Underscoring the risk of more bloodshed, several thousand supporters of ousted President Mohamed Morsi's Muslim Brotherhood threatened to march on the military's intelligence headquarters in defiance of a warning from the army to stay away.
They turned back early in the morning, having left the site of a Brotherhood vigil in northern Cairo chanting, "Our blood and souls we sacrifice for Morsi."
The dawn killings on Saturday, following a day of rival mass rallies, deepened the turmoil plaguing the country since the army shunted Egypt's first freely elected president from power on 3 July.
The West is increasingly concerned about the risk of broader conflict in the Arab world's most populous country, a bridge between the Middle East and Africa and recipient of €700 million of economic aid from the EU and more than $1 billion in military aid from the United States.
Catherine Ashton, the EU's foreign policy chief, was scheduled to meet General Abdel Fattah al-Sisi, the head of the Egyptian armed forces who led the overthrow of Morsi, the country's interim president, Adli Mansour, and officials of the Freedom and Justice Party, the Brotherhood's political wing.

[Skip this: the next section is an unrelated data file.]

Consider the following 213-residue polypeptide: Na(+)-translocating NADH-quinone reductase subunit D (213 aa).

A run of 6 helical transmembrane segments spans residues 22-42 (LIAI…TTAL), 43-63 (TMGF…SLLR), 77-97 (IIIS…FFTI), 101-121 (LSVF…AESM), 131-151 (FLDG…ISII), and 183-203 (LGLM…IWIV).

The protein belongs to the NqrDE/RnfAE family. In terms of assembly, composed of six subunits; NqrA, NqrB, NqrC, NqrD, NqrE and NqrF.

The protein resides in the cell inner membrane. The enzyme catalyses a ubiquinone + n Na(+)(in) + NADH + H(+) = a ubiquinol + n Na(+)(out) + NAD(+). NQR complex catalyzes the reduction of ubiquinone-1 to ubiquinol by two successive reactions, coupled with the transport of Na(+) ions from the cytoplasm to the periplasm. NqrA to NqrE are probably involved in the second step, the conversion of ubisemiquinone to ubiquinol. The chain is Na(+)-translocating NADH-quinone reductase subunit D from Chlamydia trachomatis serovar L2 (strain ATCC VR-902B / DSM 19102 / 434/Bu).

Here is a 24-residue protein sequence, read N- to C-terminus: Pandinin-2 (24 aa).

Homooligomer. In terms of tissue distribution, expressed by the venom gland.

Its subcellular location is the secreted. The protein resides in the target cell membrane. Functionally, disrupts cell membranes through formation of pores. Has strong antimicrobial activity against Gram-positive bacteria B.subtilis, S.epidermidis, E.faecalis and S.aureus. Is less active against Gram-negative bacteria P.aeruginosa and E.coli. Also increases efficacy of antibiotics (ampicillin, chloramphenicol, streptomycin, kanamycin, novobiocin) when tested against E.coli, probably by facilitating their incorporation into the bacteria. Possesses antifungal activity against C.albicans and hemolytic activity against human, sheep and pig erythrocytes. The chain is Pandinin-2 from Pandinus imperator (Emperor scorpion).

Ashton, in a statement, said she would press for a "fully inclusive transition process, taking in all political groups, including the Muslim Brotherhood."
Thousands of Brotherhood supporters have been staging a weeks-long vigil outside the Rabaa al-Adawiya mosque in northern Cairo to demand Morsi's reinstatement, defying threats by Egypt's army-installed authorities to disperse them.
Egypt's devoted son
Sisi, who was appointed by Morsi only to turn against him after a year into the president's rule, made his first appearance since the killings, smiling before television cameras at a graduation ceremony for police recruits dressed in starched white uniforms on Sunday.
He received a standing ovation and was hailed by Interior Minister Mohamed Ibrahim as "Egypt's devoted son."
Fawning coverage in state and private media reflected Sisi's rising political star in a country ruled by former military officers for six decades before a 2011 popular uprising toppled veteran autocrat Hosni Mubarak.
The military says it does not want to retain power and aims to hand over to full civilian rule with a "road map" to parliamentary elections in about six months. But the very public role of Sisi as face of the new order has sown doubt in the army's intentions, and the Brotherhood says it wants nothing to do with his road map.